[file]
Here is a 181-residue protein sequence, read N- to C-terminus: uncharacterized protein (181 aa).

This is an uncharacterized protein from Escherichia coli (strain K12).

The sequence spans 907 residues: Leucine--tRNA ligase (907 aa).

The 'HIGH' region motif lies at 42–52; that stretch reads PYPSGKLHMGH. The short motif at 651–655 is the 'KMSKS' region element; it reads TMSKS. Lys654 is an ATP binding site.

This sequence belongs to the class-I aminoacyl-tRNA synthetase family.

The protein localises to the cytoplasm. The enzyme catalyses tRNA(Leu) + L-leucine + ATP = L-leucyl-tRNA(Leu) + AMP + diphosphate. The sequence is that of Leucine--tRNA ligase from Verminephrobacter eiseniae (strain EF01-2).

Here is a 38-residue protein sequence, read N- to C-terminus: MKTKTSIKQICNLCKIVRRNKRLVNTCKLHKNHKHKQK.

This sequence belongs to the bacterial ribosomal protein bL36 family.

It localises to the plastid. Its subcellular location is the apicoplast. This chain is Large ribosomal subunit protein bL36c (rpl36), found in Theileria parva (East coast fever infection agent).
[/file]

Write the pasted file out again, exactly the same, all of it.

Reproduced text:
Here is a 181-residue protein sequence, read N- to C-terminus: uncharacterized protein (181 aa).

This is an uncharacterized protein from Escherichia coli (strain K12).

The sequence spans 907 residues: Leucine--tRNA ligase (907 aa).

The 'HIGH' region motif lies at 42–52; that stretch reads PYPSGKLHMGH. The short motif at 651–655 is the 'KMSKS' region element; it reads TMSKS. Lys654 is an ATP binding site.

This sequence belongs to the class-I aminoacyl-tRNA synthetase family.

The protein localises to the cytoplasm. The enzyme catalyses tRNA(Leu) + L-leucine + ATP = L-leucyl-tRNA(Leu) + AMP + diphosphate. The sequence is that of Leucine--tRNA ligase from Verminephrobacter eiseniae (strain EF01-2).

Here is a 38-residue protein sequence, read N- to C-terminus: MKTKTSIKQICNLCKIVRRNKRLVNTCKLHKNHKHKQK.

This sequence belongs to the bacterial ribosomal protein bL36 family.

It localises to the plastid. Its subcellular location is the apicoplast. This chain is Large ribosomal subunit protein bL36c (rpl36), found in Theileria parva (East coast fever infection agent).